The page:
Why Do We Work In Mozambique?
The legacy of a 16-year civil war that took place from 1976 to 1992, which claimed nearly a million lives, still endures today in Mozambique and impedes the provision of even basic health services for the population. The country had a UN Human Development Index value of 0.393 in 2013, ranking it 178 out of 187 countries in terms of ‘average achievement in key dimensions of human development.’ Poverty is widespread. 70.2% of the population currently experiences multidimensional poverty and doesn’t have access to basic education, decent living standards, or health care services (Human Development Report 2014). Between 2002 and 2012, government expenditure on health was cut almost in half, reaching the low rate of 8.8% in 2012. As a result, Mozambique desperately lacks maternal healthcare services and suffers from a disturbingly high number of maternal deaths.
With the high rate of maternal mortality in the country, there is a relatively high prevalence of fistula as well. However, there are very limited fistula treatment services available for Mozambican women. The few facilities that do offer fistula services face a number of challenges, such as undertrained staff and lack of equipment. As such, only a small fraction of women are able to access treatment.
What You Help Us Do In Mozambique
We’re helping fund
- Fistula surgeries
- Surgeon training
- Community outreach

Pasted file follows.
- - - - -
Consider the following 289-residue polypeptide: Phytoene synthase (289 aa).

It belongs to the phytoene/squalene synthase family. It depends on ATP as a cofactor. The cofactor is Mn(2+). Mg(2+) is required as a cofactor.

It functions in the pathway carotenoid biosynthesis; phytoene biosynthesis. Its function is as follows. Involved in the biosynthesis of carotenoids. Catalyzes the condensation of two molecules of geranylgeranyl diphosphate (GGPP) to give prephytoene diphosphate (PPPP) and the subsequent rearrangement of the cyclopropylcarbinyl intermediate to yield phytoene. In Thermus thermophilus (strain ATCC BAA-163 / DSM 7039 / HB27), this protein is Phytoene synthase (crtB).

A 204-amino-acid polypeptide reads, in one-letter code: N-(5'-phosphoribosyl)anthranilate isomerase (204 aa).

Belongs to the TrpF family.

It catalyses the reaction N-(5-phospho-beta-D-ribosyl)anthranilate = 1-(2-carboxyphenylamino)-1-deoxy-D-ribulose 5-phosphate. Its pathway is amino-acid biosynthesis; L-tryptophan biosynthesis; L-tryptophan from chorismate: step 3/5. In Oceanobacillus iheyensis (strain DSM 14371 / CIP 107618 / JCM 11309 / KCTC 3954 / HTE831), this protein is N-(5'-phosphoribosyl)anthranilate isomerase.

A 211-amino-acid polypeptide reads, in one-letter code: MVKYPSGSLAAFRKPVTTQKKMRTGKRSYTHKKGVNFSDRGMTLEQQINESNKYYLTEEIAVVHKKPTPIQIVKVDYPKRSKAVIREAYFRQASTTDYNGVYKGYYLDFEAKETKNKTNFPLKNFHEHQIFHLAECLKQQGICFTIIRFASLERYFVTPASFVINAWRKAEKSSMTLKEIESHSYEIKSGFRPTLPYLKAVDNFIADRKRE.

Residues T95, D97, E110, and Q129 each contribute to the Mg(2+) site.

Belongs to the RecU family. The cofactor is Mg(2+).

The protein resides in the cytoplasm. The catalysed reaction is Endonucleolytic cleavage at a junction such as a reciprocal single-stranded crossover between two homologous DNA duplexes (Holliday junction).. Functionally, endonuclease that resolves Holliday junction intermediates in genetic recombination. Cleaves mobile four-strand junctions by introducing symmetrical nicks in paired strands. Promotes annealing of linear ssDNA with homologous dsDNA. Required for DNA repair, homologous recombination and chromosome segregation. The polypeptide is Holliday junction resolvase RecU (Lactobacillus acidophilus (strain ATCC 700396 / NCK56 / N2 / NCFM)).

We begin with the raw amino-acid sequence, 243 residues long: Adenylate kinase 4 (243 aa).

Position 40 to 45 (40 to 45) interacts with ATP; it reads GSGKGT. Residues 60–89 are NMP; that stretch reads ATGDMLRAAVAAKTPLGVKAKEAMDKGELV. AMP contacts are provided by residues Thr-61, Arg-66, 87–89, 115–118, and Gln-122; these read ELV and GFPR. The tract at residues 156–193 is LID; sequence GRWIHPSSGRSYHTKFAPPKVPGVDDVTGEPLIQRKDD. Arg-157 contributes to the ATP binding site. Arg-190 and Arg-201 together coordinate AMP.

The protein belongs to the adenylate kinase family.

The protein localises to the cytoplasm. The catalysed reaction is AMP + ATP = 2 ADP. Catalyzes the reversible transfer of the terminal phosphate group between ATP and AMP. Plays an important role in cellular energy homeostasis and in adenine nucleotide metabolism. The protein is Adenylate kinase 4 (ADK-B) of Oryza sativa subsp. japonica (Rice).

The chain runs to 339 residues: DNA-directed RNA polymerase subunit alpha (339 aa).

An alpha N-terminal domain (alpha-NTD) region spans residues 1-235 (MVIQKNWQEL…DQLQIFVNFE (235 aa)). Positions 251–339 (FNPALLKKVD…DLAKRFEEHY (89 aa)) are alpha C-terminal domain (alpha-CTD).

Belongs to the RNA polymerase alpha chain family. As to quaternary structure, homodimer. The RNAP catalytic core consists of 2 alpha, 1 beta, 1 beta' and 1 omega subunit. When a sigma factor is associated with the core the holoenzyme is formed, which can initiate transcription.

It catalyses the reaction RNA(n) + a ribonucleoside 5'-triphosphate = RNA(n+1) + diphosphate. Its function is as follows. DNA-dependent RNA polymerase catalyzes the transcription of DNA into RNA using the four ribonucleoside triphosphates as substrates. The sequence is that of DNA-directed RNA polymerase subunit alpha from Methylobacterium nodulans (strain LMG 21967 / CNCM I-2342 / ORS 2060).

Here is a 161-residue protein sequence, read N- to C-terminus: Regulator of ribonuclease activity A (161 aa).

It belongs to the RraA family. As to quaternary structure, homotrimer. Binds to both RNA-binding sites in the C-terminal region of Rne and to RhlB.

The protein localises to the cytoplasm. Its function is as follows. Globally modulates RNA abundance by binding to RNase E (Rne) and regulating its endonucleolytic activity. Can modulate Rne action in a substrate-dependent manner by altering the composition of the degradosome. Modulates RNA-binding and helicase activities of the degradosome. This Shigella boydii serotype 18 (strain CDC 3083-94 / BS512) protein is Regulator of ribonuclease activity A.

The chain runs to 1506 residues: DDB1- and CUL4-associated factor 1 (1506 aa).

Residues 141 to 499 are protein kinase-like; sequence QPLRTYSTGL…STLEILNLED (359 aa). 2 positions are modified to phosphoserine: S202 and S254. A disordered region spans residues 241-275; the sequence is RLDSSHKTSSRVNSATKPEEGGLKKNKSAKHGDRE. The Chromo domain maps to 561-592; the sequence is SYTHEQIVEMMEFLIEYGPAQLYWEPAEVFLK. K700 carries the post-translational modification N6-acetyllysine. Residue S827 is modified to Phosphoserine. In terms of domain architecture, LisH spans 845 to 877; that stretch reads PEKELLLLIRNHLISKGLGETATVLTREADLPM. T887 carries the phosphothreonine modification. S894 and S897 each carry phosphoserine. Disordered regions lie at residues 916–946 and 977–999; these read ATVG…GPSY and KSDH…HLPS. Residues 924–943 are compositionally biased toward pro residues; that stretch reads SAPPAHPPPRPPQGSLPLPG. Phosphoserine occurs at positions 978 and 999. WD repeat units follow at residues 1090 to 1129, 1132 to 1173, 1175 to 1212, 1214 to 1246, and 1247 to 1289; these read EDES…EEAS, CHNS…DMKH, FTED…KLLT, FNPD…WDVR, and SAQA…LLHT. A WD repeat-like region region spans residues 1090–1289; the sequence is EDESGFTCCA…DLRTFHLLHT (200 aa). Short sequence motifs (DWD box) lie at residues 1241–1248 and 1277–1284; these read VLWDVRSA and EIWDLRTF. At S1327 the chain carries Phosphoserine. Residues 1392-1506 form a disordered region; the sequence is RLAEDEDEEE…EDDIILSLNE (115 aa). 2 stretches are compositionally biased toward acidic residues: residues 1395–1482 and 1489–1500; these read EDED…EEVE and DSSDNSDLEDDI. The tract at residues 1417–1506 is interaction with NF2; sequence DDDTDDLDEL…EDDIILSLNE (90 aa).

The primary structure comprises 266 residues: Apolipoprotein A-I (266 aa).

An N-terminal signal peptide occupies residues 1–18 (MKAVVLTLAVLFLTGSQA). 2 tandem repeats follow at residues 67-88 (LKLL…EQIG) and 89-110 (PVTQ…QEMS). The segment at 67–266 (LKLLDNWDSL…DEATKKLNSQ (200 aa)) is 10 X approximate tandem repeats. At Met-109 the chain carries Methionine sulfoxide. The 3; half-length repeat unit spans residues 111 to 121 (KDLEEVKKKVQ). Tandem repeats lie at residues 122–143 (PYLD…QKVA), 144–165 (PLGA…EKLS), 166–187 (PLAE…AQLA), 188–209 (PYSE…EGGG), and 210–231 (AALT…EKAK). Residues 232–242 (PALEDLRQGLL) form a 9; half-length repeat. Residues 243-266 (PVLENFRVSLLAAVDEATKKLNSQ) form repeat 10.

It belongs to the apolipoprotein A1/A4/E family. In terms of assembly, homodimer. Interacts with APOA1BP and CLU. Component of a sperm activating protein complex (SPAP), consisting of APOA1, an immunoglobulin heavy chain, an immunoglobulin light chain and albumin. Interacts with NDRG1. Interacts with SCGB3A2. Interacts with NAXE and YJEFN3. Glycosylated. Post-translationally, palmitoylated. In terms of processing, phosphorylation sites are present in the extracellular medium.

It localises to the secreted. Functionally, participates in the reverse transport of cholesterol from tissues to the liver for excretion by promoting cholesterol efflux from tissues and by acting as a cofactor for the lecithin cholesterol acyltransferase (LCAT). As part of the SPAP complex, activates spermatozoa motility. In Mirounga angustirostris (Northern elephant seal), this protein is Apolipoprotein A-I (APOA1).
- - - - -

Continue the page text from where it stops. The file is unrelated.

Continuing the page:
Maputo Central Hospital, Maputo
How much funding have we granted?
$280,400 in FY2014
Who is our partner?
We provide grant support to this hospital through Women and Health Alliance International (WAHA).
How will this help women in Mozambique?
A 20 bed fistula ward has been established at Maputo Central Hospital, the main health facility where women can obtain quality fistula care. Through this project, we aim to provide 300 women with free fistula repair surgeries as well as cover their transport costs to and from the hospital. In addition, we will carry out a training program for doctors and health workers to ensure women are receiving reliable, high-quality care. This training will be carried out by Dr. Ambaye Wolde Michael, a partner surgeon and expert trainer with WAHA.
Finally, funding will help build a network of local NGOs and women’s groups to support patients before and after surgery and to conduct community outreach in order to help identify and refer patients for treatment.
Where is Mozambique?
Facts About Mozambique
- Average births per woman:5.27
- Physicians per 10,000 people:0.3
- Births attended by skilled personnel:54.3%
- Lifetime risk of maternal death:1 in 41(chances a woman will die during childbirth)
- Female life expectancy:53.37 years
- Female literacy:42.8%
- Population living in rural areas:68.8%
- Population living in poverty:60.7%(less than $1.25/day)
Sources: CIA World Factbook; WHO; World Bank